“Getting an education from MIT is like taking a drink from a fire hose.”
Deep engagement. Lasting impact.
MIT Sloan’s tradition of global engagement has reaped significant benefits for the School and MIT, resulting in:
- Management education and research connections in more than a dozen countries
- A cohort of 4,000-plus International MBA alumni affiliates
- The mentoring of more than 300 International Faculty Fellows
- International MIT initiatives in areas such as engineering and life science that stemmed from existing MIT Sloan relationships
These examples illustrate the deep and broad nature of MIT Sloan’s global orientation and its presence abroad as an innovative leader and invested partner in management education, research, and practice. Critical areas of impact include:
Influencing international faculty development – The International Faculty Fellows (IFF) program connects faculty from non-U.S. institutions with MIT Sloan faculty in Cambridge for a semester of teaching and research development. More than 300 faculty members from eight countries have spent time at MIT Sloan as fellows. MIT’s School of Humanities and School of Engineering have adopted the successful IFF model for their own use, resulting in greater exposure for MIT faculty and students to multicultural scholarship and research in their respective areas of interest.
Developing the International MBA – MIT Sloan established China’s first International MBA (IMBA) programs at Tsinghua University in Beijing and Fudan University in Shanghai. Since its inception, these programs have ranked among China’s best MBA programs and influenced the development of Chinese business education on a national scale.
Laying the foundation for broader MIT initiatives – MIT Sloan arrived first in many of the places where MIT has established international initiatives:
- Russia – A half-century before MIT signed a development agreement with Russia’s Skolkovo Institute of Science and Technology and the Skolkovo Foundation in 2011, MIT Sloan was sending executive education students to Moscow through the MIT Sloan Fellows Program. Executive education students from the former Soviet Union also visited MIT Sloan to take classes, a reciprocal arrangement that continued throughout the Cold War and beyond.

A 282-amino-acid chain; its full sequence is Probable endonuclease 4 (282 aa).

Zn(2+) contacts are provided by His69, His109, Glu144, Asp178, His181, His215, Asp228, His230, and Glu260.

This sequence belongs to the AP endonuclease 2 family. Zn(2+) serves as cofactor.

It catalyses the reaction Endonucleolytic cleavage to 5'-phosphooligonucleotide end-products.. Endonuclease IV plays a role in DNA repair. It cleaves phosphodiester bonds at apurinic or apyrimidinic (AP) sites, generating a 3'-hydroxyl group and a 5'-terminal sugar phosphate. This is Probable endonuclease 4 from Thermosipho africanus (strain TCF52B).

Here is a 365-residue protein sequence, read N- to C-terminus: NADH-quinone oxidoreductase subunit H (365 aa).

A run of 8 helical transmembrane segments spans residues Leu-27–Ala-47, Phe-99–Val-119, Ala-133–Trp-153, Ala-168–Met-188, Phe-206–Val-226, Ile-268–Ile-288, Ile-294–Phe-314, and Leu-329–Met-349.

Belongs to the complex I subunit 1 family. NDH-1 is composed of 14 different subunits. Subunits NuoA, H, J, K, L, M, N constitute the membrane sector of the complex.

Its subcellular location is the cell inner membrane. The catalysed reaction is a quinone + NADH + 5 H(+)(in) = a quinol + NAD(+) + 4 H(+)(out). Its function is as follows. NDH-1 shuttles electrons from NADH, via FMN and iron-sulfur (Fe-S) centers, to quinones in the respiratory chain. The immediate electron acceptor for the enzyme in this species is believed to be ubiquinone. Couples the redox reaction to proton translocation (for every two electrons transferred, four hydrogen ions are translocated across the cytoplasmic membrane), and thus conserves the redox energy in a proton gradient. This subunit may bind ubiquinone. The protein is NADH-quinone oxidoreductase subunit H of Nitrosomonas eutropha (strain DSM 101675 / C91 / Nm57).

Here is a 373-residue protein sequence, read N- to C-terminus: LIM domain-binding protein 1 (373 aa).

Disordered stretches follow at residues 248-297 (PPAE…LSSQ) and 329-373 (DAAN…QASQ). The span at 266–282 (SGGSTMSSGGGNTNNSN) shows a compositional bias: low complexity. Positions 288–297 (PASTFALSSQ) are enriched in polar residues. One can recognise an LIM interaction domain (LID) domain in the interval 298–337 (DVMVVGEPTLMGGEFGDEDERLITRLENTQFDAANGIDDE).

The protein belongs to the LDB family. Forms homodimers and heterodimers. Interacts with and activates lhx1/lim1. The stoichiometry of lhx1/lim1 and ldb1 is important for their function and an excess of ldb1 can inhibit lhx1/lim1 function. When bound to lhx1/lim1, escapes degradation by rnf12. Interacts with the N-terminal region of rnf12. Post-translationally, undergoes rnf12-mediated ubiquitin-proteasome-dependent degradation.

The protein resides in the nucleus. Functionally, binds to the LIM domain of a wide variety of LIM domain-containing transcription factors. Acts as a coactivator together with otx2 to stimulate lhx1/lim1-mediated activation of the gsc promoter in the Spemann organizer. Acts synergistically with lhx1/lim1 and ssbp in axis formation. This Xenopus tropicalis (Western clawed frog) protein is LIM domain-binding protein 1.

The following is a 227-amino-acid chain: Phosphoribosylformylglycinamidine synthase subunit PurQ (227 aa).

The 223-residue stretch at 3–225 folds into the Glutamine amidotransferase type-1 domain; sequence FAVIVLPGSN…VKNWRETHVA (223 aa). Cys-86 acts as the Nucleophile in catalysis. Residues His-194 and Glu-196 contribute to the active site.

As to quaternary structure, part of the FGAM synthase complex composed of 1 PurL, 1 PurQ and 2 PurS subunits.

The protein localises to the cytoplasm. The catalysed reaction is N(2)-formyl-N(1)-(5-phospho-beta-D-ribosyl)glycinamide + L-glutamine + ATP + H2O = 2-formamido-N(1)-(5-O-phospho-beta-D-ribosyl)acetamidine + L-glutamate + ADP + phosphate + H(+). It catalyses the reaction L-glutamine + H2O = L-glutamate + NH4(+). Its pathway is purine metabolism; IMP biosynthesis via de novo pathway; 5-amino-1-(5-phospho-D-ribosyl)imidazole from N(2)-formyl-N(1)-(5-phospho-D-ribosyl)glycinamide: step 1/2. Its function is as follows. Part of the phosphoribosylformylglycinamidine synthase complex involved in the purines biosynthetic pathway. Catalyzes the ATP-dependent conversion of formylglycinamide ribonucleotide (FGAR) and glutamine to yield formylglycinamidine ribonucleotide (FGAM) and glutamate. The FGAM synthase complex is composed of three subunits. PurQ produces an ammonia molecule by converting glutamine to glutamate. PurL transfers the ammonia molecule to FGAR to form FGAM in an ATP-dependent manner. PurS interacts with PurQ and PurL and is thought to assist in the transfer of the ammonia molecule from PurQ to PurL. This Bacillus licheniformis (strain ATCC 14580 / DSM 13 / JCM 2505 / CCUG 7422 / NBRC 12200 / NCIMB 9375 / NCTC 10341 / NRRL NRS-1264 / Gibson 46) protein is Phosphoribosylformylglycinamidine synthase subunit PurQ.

- Singapore – MIT Sloan paved the way for MIT engagements in Singapore through its program with Nanyang Technological Institute (NTU). That collaboration inspired the Singapore-MIT Alliance, an initiative involving MIT, NTU, and the National University of Singapore that promotes global research and education in engineering and life science. An exciting outgrowth of the alliance is the Singapore University of Technology and Design (SUTD), a joint venture among Singapore, MIT, and China’s Zhegiang University. Former dean of the MIT School of Engineering, Thomas Magnanti, serves as SUTD’s president.
- Taiwan – MIT Sloan has collaborated for more than two decades with the Taiwan-based Epoch Foundation on research, teaching, and program development in the Asia-Pacific region. This collaboration has led to Epoch-funded research and education initiatives with MIT’s Industrial Liaison Program, Media Lab, and Computer Sciences/Artificial Intelligence Lab (CSAIL).
“Chinese culture has many rules and behavior. The culture here is more relaxed. Students have more freedom. Freedom encourages more creation. Professors put out questions with no answers, ask students to think. It’s good to make students think, learn from each other. I will teach students with more freedom.”